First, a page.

Tuesday, May 6, 2014


Alternately titled - The Post in Which I Try Being Serious


Alternately Titled - Well, At Least I'm Not Fat!

Yeah.  I think I'll stick with just calling this post INSOMNIA since I find myself working during those twilight hours when the house is dark and quiet.

If you have spoken to me in the past week, you know the reason for my recent absence once again from the blogging world.  You may proceed to the end of this entry as you are already aware of all that I am about to post.  If you choose to continue reading here, let me just say I warned you!

Yeah, I know.  I'm not being very serious yet.  I'll work on that.

I had surgery last Wednesday to remove a tumor found in my abdomen.  This would not appear to be just any tumor but one of monolithic proportions....I managed to grow what turned out to be an 18 cm tumor in the area that should have contained many other life sustaining organs.

Now I can stop right here and say if you've ever been pregnant...especially if you've been pregnant with twins....an honor I can proudly claim....you know this is really no heroic feat.  Life sustaining organs DO go somewhere else when pushed out of the way by growing little humans and apparently by growing tumors as well.  The fact that I did this with no conscious knowledge negates my ability to claim monolithic tumor growing as a skill.

The fact that I was not simply getting fat is wonderful.


The good news was the tumor was benign.  It resulted in me bidding farewell to an ovary.  It also bought me a couple days in the hospital to recover.  Some might think of that as a bad thing.  I prefer to look at it as an opportunity for my kids to learn things like how their socks mysteriously make it from the living room floor to the laundry hamper with no assistance from them.  It also meant hot meals were brought to my bedside by smiling people without me so much as lifting a finger to help.  There is nothing to complain about when that happens.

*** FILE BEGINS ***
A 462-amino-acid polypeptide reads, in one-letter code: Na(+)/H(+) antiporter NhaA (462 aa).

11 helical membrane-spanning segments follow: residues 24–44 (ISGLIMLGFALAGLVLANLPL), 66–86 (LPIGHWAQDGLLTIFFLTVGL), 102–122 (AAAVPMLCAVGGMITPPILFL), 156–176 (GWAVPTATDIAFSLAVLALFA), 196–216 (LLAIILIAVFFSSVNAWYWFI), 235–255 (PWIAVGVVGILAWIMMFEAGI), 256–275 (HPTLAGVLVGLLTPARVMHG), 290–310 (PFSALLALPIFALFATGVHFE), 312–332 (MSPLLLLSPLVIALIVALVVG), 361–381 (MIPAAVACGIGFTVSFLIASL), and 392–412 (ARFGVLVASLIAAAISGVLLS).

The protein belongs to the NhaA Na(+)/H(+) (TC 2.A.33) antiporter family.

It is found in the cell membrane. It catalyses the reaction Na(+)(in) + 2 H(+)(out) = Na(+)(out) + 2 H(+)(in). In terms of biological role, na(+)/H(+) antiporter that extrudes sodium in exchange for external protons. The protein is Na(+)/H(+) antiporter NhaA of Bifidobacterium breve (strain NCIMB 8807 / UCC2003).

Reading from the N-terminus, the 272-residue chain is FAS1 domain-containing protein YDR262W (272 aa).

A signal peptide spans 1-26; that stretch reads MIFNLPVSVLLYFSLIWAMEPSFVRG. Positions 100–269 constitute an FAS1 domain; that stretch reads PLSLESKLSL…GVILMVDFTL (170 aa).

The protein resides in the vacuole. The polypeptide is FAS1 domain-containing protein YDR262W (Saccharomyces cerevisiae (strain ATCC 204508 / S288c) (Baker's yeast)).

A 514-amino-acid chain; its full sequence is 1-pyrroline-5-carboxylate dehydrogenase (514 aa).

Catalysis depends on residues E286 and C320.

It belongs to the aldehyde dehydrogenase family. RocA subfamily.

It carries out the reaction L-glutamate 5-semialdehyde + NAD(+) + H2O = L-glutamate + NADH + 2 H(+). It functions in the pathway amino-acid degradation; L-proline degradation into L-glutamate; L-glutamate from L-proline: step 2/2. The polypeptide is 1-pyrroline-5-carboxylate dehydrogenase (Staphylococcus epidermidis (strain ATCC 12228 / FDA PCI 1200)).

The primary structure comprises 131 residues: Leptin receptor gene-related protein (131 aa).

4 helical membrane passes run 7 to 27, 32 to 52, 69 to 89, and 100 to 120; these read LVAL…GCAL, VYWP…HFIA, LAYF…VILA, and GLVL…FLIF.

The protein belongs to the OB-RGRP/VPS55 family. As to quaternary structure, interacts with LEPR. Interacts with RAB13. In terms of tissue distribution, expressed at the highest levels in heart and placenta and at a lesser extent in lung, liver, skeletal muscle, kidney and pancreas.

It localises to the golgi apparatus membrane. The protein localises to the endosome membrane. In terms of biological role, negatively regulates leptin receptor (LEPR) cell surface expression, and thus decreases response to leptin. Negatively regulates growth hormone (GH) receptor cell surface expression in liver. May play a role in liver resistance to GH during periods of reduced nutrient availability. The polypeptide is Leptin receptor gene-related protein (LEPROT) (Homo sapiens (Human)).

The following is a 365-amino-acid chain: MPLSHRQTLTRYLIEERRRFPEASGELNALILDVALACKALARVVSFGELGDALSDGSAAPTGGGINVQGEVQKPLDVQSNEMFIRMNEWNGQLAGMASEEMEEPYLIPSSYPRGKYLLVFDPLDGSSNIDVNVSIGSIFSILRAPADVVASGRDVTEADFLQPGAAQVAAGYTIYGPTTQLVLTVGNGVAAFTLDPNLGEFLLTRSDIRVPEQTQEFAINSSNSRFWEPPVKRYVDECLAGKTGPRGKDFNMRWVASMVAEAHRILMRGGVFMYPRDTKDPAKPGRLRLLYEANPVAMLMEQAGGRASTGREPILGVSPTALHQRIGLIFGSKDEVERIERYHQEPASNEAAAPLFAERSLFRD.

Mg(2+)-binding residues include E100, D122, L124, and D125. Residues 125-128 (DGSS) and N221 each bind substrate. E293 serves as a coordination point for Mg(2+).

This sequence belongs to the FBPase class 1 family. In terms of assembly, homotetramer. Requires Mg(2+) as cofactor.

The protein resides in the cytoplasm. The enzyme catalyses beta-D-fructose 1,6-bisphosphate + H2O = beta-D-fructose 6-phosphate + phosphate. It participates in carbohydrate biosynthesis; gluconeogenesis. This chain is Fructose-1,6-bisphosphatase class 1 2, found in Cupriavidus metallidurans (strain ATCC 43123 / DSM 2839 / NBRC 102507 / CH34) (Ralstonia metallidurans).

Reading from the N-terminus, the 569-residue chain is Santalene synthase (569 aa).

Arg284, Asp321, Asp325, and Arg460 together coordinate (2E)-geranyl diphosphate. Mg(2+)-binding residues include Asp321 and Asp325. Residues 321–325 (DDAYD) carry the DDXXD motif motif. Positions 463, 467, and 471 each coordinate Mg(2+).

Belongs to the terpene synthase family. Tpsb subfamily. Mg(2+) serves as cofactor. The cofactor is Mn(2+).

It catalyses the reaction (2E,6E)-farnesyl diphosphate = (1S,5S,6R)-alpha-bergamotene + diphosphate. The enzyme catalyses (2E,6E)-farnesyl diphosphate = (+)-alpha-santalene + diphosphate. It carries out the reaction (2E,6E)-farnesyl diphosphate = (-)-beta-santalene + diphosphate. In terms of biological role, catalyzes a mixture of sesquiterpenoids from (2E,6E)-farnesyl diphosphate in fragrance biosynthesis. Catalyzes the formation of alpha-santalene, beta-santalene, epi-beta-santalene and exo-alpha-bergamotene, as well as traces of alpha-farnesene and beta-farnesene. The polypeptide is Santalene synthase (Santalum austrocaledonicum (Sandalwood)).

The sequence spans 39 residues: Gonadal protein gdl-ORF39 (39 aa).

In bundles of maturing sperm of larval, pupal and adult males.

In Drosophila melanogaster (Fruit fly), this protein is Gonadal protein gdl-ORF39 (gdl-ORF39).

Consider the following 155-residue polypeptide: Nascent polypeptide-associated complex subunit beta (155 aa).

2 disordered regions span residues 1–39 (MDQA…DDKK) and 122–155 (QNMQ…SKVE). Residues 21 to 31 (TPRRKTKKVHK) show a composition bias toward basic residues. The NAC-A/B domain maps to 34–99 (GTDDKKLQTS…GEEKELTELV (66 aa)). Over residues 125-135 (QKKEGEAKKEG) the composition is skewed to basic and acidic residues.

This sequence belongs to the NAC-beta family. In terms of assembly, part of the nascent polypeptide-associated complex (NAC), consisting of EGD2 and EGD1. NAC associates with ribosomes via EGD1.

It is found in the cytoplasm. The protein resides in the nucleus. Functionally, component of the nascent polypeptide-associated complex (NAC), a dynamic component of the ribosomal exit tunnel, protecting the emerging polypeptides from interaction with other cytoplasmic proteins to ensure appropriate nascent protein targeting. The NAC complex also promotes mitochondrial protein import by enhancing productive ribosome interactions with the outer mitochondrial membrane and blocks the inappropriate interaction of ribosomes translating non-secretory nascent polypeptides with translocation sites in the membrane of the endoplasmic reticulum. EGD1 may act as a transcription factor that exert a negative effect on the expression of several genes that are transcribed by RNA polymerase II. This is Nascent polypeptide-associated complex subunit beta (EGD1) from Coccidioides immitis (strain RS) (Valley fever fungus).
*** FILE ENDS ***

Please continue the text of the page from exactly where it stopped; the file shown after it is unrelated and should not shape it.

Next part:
Thursday I was sent home to rest and recover which I have done with very little complaining I might add.  Monday morning David took me back for my follow-up appointment with my doctor.  You see, due to my recent abdominal surgery, I have been elevated to a level of importance requiring that I be chauffeured about.  Thus David gets to take me to lots of important places like the grocery store, McDonalds and of course the doctor.  He was thrilled to be included.  I'm sure.

Much to our surprise, the doctor who performed my surgery informed us that the pathology which was initially called benign had been changed once the entire tumor had been evaluated.

Yes, folks.  I have ovarian cancer.

Now in all seriousness I must say that did not have much impact on us.  I think working through my two diagnoses of melanoma the past eleven years has somewhat prepared us mentally for what might be a shocking moment.

The cancer boogey man only gets one shot at scaring us to death.  After staring down the unknowns of any life threatening diagnosis, I don't think there is room emotionally to be that scared a second time.  You simply accept the new knowledge and the new reality and start addressing what changes this will mean to the short and long term plans you have made.